Academic journal article Journal of Economic Issues

Veblen's "Instinct of Workmanship," Its Cognitive Foundations, and Some Implications for Economic Theory

Academic journal article Journal of Economic Issues

Veblen's "Instinct of Workmanship," Its Cognitive Foundations, and Some Implications for Economic Theory

Article excerpt

Chief among those instinctive dispositions that conduce directly to the material well-being of the race, and therefore to its biological success, is perhaps the instinctive bias here spoken of as the sense of workmanship.


In the early twentieth century, economic and social theory were enriched by a Darwin-inspired approach. A major contributor to this line of reasoning about socio-economic evolution was Thorstein Veblen (see Hodgson 2004, part III). This article will show how lost arguments from Veblenian thought can be combined with insights delivered by cognitive science to tackle some of the theoretical problems of today's economics.

The paper is intended to reappraise Veblen's theory of human nature and especially the psychological, biological, and cultural aspects of his instinct theory. (1) According to Veblen, "[instincts] are the prime movers in human behaviour" (1914, 1) and the starting point of his theory of institutional change. (2) Veblen ascribed the origins of institutions to learned habits and ultimately to innate instincts, which provide a set of basic drives of human action, in the context of particular material conditions (Edgell 1975). Compared with instincts, which are directed toward a concrete objective end, habits are the means by which these ends can be reached and a flexible way of adapting to complexity (Brette 2003).

Veblen himself considered "The Instinct of Workmanship" (1914) to be his most important work because it delivered the psychological foundations of his approach in the most comprehensive way (see Hodgson 2004, 143). The central idea of his book is that during human phylogeny natural selection forces would have led to the selection of a natural propensity or instinct to engage in working activities that are useful for survival. Such an instinct would entail an appreciation of effective work, distaste for futile effort, and a drive for technological improvement (Veblen 1914, 33-5; Rutherford 1984). According to Veblen, the "instinct of workmanship" is a generic feature of human nature that guides the life of man in his utilization of material things and gives rise to a proclivity for purposeful action (see also Edgell 1975).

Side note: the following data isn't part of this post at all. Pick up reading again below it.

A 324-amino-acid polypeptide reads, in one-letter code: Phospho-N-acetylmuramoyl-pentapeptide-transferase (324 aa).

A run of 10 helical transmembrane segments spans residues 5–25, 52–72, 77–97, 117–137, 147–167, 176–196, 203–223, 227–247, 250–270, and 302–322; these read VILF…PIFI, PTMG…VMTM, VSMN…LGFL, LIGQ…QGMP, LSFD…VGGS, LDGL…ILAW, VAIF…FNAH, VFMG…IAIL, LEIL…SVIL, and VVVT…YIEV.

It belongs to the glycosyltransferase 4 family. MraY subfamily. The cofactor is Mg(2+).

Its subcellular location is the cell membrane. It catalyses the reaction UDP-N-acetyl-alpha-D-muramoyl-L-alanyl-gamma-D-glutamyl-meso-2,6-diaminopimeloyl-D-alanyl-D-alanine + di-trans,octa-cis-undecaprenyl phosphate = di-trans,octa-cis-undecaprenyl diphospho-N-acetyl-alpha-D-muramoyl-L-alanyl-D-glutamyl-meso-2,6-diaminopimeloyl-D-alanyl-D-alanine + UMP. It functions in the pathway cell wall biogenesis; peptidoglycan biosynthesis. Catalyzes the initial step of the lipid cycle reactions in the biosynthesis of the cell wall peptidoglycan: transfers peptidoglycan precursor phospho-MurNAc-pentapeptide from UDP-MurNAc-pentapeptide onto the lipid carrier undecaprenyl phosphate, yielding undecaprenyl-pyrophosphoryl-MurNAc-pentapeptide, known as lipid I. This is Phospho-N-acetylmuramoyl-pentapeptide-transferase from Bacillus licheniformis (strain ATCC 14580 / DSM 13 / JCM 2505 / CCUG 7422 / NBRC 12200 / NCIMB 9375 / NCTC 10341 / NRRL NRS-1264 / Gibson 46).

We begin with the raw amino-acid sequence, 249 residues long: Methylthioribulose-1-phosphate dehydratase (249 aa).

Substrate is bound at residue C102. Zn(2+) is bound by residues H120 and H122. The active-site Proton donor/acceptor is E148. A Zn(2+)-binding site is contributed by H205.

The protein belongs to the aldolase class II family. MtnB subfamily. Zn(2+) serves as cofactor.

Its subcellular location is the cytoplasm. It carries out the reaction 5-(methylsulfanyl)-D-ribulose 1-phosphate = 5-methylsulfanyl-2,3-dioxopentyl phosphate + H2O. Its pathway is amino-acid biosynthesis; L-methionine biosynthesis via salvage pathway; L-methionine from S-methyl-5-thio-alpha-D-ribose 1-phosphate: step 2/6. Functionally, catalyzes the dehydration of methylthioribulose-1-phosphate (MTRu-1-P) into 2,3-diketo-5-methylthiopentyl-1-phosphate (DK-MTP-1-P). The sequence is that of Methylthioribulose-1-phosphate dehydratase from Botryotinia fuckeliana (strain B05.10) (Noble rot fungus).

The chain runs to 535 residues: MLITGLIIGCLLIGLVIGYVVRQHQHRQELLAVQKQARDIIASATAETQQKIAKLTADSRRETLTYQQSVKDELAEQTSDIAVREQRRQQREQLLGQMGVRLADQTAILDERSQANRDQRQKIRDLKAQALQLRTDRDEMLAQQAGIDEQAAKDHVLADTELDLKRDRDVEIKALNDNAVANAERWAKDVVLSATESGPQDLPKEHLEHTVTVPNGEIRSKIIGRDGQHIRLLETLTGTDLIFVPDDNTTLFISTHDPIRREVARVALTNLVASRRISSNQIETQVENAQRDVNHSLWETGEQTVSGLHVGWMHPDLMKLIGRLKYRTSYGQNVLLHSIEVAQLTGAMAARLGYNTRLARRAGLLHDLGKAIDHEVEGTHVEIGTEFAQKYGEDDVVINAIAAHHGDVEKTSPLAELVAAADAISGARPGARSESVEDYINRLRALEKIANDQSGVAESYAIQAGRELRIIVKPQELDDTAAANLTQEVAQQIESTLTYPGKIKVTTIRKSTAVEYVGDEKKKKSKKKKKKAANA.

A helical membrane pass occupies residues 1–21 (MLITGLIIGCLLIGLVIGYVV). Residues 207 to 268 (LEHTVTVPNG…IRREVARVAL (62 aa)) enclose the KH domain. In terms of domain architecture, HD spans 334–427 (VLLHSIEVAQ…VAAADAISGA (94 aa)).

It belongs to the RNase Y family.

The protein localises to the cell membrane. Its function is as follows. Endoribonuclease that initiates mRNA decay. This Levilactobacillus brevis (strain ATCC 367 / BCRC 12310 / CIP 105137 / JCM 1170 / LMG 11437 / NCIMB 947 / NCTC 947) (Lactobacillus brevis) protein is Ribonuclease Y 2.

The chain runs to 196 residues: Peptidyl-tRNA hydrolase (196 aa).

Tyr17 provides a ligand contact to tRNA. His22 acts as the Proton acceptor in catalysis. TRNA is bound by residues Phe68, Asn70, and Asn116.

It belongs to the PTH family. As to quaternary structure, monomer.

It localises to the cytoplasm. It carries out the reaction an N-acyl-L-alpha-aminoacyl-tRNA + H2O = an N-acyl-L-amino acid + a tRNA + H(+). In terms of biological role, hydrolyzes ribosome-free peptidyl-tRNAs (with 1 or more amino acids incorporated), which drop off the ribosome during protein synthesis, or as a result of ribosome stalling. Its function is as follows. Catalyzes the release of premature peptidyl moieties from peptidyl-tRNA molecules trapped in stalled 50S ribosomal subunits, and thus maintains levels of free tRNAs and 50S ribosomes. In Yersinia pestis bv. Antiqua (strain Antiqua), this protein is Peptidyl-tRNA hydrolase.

In general, Veblen identified instincts as specific innate tendencies of the mind that have evolved in the process of adaptation of species to their environment (see Jensen 1987). In particular, Veblen defined the instinct of workmanship as the main determinant of technological progress in that it "occupies the interest with practical expedients, ways and means, devices and contrivances of efficiency and economy, proficiency, creative work and technological mastery of facts" (1914, 33). In Veblen's concept, workmanship refers to tool-using activities, from the "industrial employments" of primeval man to the "machine process," in other words, it centers on sophisticated human skill in manipulating physical objects (Ayres 1958). The central capacity of craftsmen is to imagine particular forms of artifacts and to bring manual skills and perceptual acuity into the service of their implementation. Workmanship is oriented toward serviceability for the ends of life. Veblen considered technological advancement to be a result of the "instinct of workmanship" that is expressed in an institutional context more or less favorable to its emergence (see Brette 2003).

An understanding of human behavior is the starting point for all economic reasoning. In Veblen's view, human nature comprises irreducible innate instincts and learned habits. He conceived the individual in both biological and socio-economic terms. Human behavior is described as one in which agents and social environment interact. The limited reception of Veblenian economic psychology is partly due to the unsubstantiated nature of his specific hypothesized instincts (see Twomey 1998). But, as will be shown in this paper, recent results from cognitive disciplines provide evidence to reaffirm major ideas about human nature found in Veblen's thought. …

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